Oil lobby fights deal to regulate gathering lines

By Mike Soraghan | 11/25/2019 07:00 AM EST

An agreement on regulating 90,000 miles of gas gathering lines is drawing fire from oil and gas lobbying groups.

A clothes dryer in the wreckage of a family home that was destroyed by a gathering line explosion.

A clothes dryer in the wreckage of a family home that was destroyed by a gathering line explosion. Midland County Fire Marshal's Office

An agreement on regulating 90,000 miles of gas gathering lines is drawing fire from oil and gas lobbying groups.

The American Petroleum Institute and the GPA Midstream Association are urging federal pipeline safety regulators to reject an advisory panel’s recommendation to regulate lines as small as 8 inches in diameter.

Industry and public members of the panel, called the Gas Pipeline Advisory Committee (GPAC), agreed on a recommendation last summer to require rural lines 8 inches and larger to be marked above ground and surveyed for leaks (Energywire, June 27).


The industry groups say regulating such small rural lines is unwarranted. And they argue that the committee’s process was flawed.

"The costs of doing so far outweighs any potential benefits," the associations said in official comments submitted in late September to the Pipeline and Hazardous Materials Safety Administration (PHMSA). "The legitimacy of the entire rulemaking process would be undermined if the agency relies on that recommendation."

In a statement to E&E News, GPA Midstream said GPAC failed to study the feasibility of its recommendation and compare the benefits and the cost, as required by law.

GPAC Chairman Dave Danner rejected the industry groups’ procedural objections and noted that even small gas lines can be extremely dangerous.

"Just last year, an unregulated 10-inch gathering line outside Midland, Texas, exploded, killing a 3-year-old girl," Danner, chairman of Washington state’s Utilities and Transportation Commission, told E&E News.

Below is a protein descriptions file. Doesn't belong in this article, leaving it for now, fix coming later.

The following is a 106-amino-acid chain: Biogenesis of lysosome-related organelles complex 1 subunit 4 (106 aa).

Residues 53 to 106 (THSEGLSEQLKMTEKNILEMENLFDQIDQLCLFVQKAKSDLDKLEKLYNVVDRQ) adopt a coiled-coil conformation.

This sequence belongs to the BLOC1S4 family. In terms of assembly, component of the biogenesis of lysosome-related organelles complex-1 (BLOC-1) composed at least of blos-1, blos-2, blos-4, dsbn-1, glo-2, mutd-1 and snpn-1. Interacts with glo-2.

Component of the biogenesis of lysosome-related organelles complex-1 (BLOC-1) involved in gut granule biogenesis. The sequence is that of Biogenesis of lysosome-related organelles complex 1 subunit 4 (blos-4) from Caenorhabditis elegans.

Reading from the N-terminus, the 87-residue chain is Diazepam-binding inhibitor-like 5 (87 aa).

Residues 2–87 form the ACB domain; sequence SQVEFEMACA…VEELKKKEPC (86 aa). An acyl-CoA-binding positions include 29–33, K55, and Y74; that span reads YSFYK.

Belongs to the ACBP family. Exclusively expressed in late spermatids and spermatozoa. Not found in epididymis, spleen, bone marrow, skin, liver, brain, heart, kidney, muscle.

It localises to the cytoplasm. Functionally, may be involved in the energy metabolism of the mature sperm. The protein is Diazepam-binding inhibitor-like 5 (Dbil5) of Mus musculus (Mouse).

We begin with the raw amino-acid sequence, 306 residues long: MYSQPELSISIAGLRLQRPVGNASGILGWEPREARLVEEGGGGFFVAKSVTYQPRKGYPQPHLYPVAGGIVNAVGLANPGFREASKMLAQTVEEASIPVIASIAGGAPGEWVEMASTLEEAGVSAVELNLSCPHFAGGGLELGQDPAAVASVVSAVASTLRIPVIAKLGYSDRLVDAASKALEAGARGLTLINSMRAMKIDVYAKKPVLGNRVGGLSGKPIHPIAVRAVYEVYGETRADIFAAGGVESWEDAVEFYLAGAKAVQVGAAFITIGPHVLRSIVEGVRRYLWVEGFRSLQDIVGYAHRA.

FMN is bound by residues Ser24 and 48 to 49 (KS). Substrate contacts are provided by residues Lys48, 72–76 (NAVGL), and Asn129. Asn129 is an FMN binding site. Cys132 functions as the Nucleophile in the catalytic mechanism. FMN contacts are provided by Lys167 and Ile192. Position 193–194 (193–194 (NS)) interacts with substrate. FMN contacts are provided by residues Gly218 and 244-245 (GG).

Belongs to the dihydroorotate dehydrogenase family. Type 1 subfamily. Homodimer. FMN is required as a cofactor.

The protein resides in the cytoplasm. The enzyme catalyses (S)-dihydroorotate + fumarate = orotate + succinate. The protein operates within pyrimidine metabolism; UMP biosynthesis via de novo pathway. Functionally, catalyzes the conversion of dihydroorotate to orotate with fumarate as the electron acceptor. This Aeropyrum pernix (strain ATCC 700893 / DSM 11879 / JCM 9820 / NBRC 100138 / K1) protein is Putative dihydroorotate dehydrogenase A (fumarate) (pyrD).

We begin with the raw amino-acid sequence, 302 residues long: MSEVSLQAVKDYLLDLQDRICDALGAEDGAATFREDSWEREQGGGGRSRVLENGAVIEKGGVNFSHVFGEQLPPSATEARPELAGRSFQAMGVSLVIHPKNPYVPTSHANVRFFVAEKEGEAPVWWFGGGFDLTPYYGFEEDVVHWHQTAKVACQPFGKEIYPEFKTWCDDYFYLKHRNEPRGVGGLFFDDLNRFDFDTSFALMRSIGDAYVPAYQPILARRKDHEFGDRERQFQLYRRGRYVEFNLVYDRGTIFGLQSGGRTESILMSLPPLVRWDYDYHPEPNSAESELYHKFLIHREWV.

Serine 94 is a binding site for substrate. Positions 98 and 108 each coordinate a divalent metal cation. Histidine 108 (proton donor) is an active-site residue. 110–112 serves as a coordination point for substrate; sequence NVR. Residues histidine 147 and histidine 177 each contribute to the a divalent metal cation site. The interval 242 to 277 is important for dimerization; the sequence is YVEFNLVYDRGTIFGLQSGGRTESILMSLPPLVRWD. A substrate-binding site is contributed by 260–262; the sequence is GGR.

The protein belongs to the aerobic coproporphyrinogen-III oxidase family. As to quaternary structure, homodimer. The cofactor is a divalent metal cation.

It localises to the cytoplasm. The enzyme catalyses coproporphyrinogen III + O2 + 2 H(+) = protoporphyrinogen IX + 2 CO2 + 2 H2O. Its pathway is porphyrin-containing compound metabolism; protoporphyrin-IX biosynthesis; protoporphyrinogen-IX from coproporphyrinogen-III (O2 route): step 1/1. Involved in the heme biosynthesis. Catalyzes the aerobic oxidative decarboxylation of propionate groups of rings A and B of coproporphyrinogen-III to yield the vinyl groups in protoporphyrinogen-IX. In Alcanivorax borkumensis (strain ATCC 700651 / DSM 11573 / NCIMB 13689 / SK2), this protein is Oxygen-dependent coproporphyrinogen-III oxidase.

He said he found the industry’s arguments "surprising … in light of such a tragedy" (Energywire, March 4).

He said PHMSA’s top attorney agreed with him that procedures were handled properly.

Gathering lines carry natural gas from well pads to processing sites and are currently unregulated in most rural areas. They are generally small, low-pressure lines. But some large, high-pressure lines that don’t cross state lines qualify as gathering lines and escape regulation.

Explosions and ruptures of the lines have caused several deaths. In the case of Delaney Tercero, the 3-year-old girl killed in Texas in the summer of 2018, a company official responsible for the line said he hadn’t even known his company had a pipeline in the area (Energywire, Sept. 4).

Industry groups have acknowledged that large, high-pressure gathering lines need more safety regulation. But they’ve balked at new rules for smaller, rural gas-gathering lines.

Safety groups say even small lines can be dangerous when natural gas is involved. And the industry members of GPAC agreed during their June meeting.

The committee voted 11-1 for the concept of the limited rules for pipelines 8 inches and larger. The committee has representatives of government, industry and the public.

Federal regulations cover about 18,000 miles of gathering lines, mostly high-pressure lines in populated areas. Another 439,000 miles of pipeline are classified as rural gathering lines and left unregulated. Most are in oil and gas regions such as Texas and western Pennsylvania.

Under the concept that GPAC recommended to PHMSA, operators of rural gathering lines 8 inches and larger would also have to alert people who live near the lines, develop emergency response plans and register the lines with "call before you dig" operations.

Additional regulations would apply to gathering lines larger than 12 inches that are near occupied buildings and areas such as playgrounds. Those regulations include requirements on corrosion control and maximum pressure.

GPAC’s recommendation goes to PHMSA, a branch of the Department of Transportation, where officials decide whether and how to work them into a planned federal rule. If PHMSA officials reject the panel’s recommendations, they must explain why in writing.

PHMSA is now aiming to have the rule in place for gathering lines by June 2020, although the timeline for the regulations has often gotten longer.